Page:History of England (Macaulay) Vol 4.djvu/144

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cause of offence and suspicion, and was again arrested, examined and sent to prison.[1] At length he was permitted to retire, pursued by the hisses and curses of both parties, to a lonely manor house in the North Riding of Yorkshire. There, at least, he had not to endure the scornful looks of old associates who had once thought him a man of dauntless courage and spotless honour, but who now pronounced that he was at best a meanspirited coward, and hinted their suspicions that he had been from the beginning a spy and a trepan.[2] He employed the short and sad remains of his life in turning the Consolation of Bœthius into English. The translation was published after the translator's death. It is remarkable chiefly on account of some very unsuccessful attempts to enrich our versification with new metres, and on account of the allusions with which the preface is filled. Under a thin veil of figurative language, Preston exhibited to the public compassion or contempt his own blighted fame and broken heart. He complained that the tribunal which had sentenced him to death had dealt with him more leniently than his former friends, and that many, who had never been tried by temptations like his, had very cheaply earned a reputation for courage by sneering at his poltroonery, and by bidding defiance at a distance to horrors which, when brought near, subdue even a constant spirit.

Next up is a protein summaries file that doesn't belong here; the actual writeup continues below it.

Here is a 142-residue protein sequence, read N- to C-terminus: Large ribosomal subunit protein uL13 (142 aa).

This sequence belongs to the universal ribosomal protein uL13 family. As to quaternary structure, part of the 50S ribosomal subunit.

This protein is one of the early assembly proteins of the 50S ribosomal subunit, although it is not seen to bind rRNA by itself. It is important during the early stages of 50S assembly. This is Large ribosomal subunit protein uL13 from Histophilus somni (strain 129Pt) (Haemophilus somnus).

The spirit of the Jacobites, which had been quelled for a time by the detection of Preston's plot, was revived by the fall of Mons. The joy of the whole party was boundless. The nonjuring priests ran backwards and forwards between Sam's Coffee House and Westminster Hall, spreading the praises of Lewis, and laughing at the miserable issue of the deliberations of the great Congress. In the Park the malecontents wore their biggest looks, and talked sedition in their loudest tones. The most conspicuous

  1. Narcissus Luttrell's Diary, August 1691; Letter from Vernon to Wharton, Oct. 17, 1691, in the Bodleian.
  2. The opinion of the Jacobites appears from a letter which is among the archives of the French War Office. It was written in London on the 25th of June 1691.